Judge Gregory Sleet of the U.S. District Court for Delaware this week rejected an Edwards motion to enjoin Medtronic from making and selling the aortic valve replacement device Medtronic acquired in its $700 million buyout of CoreValve Inc. in 2009. In April 2010, a jury found that CoreValve willfully infringed an Edwards patent, awarding $73.5 million in damages and opening the door for Edwards to seek triple that amount due to a finding of willfulness. Sleet’s latest ruling also closed that door for Edwards.
The ruling sets Medtronic up to start selling its CoreValve System in the U.S. once it clears regulatory hurdles, something Edwards was looking to avoid (or at least delay) as long as possible as it gears up its own launch of the Sapien valve technology stateside this fall.
The companies already duke it out in other parts of the world. Last week, Edwards reported $206.3 million in global sales of Sapien, a 94 percent increase from the prior year. Medtronic doesn’t break out CoreValve sales from its cardiac and vascular unit in regulatory filings, according to a company spokesman. But the device has been implanted in more than 12,000 patients in 34 countries, according to a prepared release.
During an earnings call with investors last week, Edwards CEO Michael Mussallem said the two companies actually end up competing in a lot of the same cardiac centers across the globe. The Edwards sales force spends a lot of time trying to “differentiate our product and point out the positive features,” Mussallem said, adding that it’s a company-wide priority to push several of the shared accounts with CoreValve their way.
But it’s in the mighty U.S. market that the fight will really take shape, with an estimated 100,000 patients seen as candidates for a therapy which involves replacing the diseased aortic valve without open heart surgery. That’s roughly a third of the global market.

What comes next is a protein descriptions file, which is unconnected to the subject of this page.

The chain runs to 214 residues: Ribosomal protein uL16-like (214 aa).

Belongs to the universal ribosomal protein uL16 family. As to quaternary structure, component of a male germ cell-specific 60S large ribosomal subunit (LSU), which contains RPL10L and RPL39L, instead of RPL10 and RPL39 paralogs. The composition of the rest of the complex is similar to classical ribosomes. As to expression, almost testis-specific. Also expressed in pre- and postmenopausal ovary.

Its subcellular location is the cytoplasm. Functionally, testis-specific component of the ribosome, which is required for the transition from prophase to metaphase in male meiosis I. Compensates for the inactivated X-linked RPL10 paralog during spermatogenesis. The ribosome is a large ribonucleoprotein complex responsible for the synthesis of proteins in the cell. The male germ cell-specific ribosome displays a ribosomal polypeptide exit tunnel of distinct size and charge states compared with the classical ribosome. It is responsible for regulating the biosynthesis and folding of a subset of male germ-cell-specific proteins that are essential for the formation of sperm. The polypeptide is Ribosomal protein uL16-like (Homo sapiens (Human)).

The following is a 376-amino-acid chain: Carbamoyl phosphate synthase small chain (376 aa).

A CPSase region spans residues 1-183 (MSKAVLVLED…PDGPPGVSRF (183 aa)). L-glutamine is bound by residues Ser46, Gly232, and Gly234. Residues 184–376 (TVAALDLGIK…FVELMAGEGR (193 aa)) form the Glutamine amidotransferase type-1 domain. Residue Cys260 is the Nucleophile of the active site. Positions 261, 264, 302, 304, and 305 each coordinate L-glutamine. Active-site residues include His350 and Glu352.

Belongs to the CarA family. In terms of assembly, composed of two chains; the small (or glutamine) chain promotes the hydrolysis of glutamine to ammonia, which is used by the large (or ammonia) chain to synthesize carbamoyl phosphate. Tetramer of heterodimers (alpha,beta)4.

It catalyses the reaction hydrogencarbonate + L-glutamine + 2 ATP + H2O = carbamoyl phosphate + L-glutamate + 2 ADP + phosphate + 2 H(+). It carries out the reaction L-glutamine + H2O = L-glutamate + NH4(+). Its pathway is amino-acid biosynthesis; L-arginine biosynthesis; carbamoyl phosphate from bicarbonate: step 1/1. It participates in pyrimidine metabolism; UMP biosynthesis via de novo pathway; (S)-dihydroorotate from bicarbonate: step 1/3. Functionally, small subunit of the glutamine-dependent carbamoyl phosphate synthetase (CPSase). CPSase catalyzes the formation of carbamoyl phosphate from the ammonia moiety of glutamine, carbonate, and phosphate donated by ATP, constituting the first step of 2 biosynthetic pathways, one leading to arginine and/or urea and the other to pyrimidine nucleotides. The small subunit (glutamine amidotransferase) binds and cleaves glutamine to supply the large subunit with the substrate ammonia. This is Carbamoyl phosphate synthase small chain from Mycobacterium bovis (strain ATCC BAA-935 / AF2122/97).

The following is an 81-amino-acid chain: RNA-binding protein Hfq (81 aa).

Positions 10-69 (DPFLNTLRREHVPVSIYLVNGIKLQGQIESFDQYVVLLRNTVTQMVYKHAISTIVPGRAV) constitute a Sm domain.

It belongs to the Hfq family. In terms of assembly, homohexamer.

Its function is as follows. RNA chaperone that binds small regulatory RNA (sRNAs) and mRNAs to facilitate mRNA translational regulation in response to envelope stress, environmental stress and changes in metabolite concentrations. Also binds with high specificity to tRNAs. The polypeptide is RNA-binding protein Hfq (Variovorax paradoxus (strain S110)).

At this point, Edwards has something its much larger competitor in Minnesota doesn’t have— a head start. Or at least the promise of a head start.
Edwards filed for pre-market approval with the Food & Drug Administration in October 2010 for Sapien and has a couple of clinical trials for both that device and its next-generation Sapien XP technology in cardiac centers in the States (the first of which is scheduled to be concluded by the spring). Both generations of Sapien are already available outside the U.S.
And Edwards staked its flag on an October 2011 release of Sapien; sinking about $40 million into a launch team that Mussallem said can compete in 400 centers in the U.S.
“We know that in the U.S. there’s going to be a period where we’re going to be the only provider of this technology,” Mussallem told MassDevice last month. That’s an edge the company didn’t enjoy in Europe, where Sapien and CoreValve entered the markets at virtually the same time in the spring of 2007. Edwards has forecast about $25 million in 2011 U.S. sales for Sapien.
For Medtronic, the path to the U.S. market will almost certainly take longer. In October, the company received conditional approval for a 1,200-patient pivotal trial of the CoreValve system in 40 centers in the U.S. and launched the study in December.
The company has not revealed its hopes for a U.S. launch timetable should it win a regulatory nod. But even with court battles over the technology going back four years, you can be sure the fight is just heating up. Edwards may have a step on Medtronic, but the Minnesota monolith has much deeper pockets. Stay tuned.